Four of the Worst PR Disasters of the Last DecadeBy Josh Hansen

The world of PR can be a dangerous place if you don’t pay attention.

Today, I wanted to explore some of the worst disasters inflicted on an individual’s, or company’s, public image.

They have taken place as a result of carelessness, coincidence, or just downright stupidity.

All in all, examining these PR disasters makes for a fascinating read.

And one that you can learn a lot from.

1. Facebook Competition Makes Irish Motor Company Even Less Popular

Online competitions have always been an excellent way to promote businesses, grab email addresses, and bring potential fans to your Facebook page.

The concept is simple, and the more valuable the prize, the more fans and exposure the business will gain.

In April 2012, Dublin car dealership, Denis Mahony Motors, offered fans the opportunity to win a brand new Mercedes simply by liking their Facebook page.

With a top of the range car on offer, ‘likes’ poured in by the thousand.

As a social media awareness campaign, it could be counted as an epic success.

That is, until it was revealed to be an April Fool’s Day hoax.

The car was revealed to be a miniature model, and the hate started to pour in.

People who had done nothing more than clicking a button felt cheated, and most of the comments on Denis Mahony’s Facebook page aren’t fit to print.

Facebook ‘likes’ dropped from the tens of thousands down to a mere 5,000.

2. Taxi Union Protests Achieves Exactly the Opposite of their Aims

You can’t fight progress.

But that didn’t stop taxi driver unions across the world from staging mass demonstrations in protest against a new app which helps ordinary citizens to work as self-employed cabbies in the world’s largest cities.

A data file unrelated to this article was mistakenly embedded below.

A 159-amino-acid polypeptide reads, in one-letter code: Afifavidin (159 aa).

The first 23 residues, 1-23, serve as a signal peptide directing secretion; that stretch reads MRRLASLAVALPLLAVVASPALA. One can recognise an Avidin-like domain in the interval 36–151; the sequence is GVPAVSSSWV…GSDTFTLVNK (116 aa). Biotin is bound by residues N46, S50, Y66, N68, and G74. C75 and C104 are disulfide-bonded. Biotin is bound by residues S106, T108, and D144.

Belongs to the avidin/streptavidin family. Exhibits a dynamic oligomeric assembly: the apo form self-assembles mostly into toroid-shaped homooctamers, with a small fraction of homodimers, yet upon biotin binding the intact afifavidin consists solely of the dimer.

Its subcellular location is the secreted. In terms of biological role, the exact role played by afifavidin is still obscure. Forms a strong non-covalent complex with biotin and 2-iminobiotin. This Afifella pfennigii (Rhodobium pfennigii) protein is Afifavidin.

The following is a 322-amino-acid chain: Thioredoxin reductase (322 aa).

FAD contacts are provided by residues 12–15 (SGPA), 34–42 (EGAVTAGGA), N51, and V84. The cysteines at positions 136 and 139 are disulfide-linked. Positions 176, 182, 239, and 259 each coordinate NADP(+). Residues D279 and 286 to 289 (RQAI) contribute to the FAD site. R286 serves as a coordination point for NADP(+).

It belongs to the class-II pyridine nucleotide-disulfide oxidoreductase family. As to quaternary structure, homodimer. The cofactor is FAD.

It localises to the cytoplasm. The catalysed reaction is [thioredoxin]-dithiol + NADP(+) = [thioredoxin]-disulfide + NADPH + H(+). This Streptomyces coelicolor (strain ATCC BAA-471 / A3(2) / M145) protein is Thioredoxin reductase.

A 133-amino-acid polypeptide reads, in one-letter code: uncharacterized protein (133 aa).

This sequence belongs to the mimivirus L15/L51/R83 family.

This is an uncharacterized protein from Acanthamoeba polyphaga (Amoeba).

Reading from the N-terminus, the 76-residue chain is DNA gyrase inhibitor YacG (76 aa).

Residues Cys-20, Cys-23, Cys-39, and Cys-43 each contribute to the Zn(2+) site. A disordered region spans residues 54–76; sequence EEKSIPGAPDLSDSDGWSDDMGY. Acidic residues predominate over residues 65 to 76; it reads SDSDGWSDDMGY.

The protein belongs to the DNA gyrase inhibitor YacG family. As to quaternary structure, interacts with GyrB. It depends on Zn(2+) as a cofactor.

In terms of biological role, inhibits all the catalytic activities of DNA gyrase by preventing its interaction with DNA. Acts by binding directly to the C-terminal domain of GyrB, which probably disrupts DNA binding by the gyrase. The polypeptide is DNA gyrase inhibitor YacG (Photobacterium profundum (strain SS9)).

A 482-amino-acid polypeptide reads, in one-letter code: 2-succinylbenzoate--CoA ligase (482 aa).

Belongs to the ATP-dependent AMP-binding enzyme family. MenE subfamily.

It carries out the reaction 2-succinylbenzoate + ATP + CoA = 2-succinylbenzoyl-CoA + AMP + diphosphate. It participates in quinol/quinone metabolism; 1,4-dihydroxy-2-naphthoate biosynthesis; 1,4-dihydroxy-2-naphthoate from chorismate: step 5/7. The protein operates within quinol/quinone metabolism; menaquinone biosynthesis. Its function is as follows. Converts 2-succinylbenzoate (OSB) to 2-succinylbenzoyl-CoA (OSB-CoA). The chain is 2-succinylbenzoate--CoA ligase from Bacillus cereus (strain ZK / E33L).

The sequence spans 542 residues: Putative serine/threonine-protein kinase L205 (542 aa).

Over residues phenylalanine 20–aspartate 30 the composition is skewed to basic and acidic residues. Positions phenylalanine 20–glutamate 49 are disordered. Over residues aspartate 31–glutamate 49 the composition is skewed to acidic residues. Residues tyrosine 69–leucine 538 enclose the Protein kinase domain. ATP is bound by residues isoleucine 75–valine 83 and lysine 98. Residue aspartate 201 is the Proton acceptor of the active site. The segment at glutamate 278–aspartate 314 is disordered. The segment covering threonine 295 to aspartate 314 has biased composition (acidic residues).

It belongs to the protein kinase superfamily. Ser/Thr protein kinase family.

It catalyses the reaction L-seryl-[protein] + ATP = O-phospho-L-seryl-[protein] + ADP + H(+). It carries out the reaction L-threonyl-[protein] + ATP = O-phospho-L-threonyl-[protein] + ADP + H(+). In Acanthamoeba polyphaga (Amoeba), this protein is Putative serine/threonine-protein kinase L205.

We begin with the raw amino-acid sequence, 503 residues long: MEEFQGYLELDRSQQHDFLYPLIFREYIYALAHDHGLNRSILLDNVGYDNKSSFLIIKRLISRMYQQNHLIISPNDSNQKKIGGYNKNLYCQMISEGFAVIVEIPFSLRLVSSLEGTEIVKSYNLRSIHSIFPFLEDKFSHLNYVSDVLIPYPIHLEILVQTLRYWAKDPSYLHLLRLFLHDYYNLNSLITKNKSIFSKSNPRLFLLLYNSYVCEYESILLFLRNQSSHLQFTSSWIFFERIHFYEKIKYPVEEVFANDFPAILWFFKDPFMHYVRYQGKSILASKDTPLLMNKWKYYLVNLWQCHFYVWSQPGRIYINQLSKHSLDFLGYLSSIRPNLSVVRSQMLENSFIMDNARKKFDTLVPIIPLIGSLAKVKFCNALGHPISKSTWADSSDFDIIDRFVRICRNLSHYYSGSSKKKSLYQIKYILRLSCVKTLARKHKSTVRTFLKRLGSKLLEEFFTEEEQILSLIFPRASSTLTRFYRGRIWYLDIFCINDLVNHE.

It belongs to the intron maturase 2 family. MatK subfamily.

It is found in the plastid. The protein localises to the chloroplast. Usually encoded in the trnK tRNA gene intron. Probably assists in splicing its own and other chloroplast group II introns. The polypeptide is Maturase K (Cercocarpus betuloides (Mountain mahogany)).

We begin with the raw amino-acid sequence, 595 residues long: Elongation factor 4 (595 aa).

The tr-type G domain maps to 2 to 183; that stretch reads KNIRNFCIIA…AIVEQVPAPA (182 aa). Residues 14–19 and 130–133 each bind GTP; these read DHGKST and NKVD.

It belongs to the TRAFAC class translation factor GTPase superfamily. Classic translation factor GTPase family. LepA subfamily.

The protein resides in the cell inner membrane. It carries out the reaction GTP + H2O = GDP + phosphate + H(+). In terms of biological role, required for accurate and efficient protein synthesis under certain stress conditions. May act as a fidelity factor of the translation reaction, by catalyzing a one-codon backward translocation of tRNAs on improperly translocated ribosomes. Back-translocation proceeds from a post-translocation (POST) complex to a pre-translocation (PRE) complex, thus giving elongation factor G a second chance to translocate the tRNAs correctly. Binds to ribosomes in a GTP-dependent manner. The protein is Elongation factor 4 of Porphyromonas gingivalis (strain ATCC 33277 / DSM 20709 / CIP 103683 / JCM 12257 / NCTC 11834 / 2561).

The popular app, Uber, allows users to call for a car and have it take them to their destination with fares, navigation, and route-planning figured out ahead of time.

It’s quick and it’s easy, which means that passengers no longer need to stand on street corners waving madly to attract the attention of traditional taxi drivers who may be passing by.

Naturally, cabbies who spend up to seven years learning “the knowledge,” training themselves in the conversational arts, and investing a small fortune to maintain their vehicles, were not happy about this new technology stealing their business.

So, on June 11th, 12,000 black cab drivers in London staged a go slow demonstration designed to bring gridlock to the streets of the capital and raise awareness of their plight.

As an awareness raising exercise for Uber, the protest could be counted as a resounding success.

While this was unfortunate for the taxi drivers, millions of commuters who had never heard of Uber suddenly learned about it as a result of the international news coverage.

People with a car and nothing better to do were given inspiration.

Uber bookings rocketed, and the number of drivers registering for the service shot up by 850 percent.

Similar anti-Uber demonstrations in Madrid, Milan, Berlin, and Paris resulted in similar gains for the company.

3. Rob Ford

Toronto’s Mayor, Rob Ford, is a one man PR disaster, both for himself and for the city he represents. A city councillor since 2000, he was raised to Toronto’s highest public office in 2010 on a platform of platform of reducing the ‘gravy train’ of government expenses and taxes.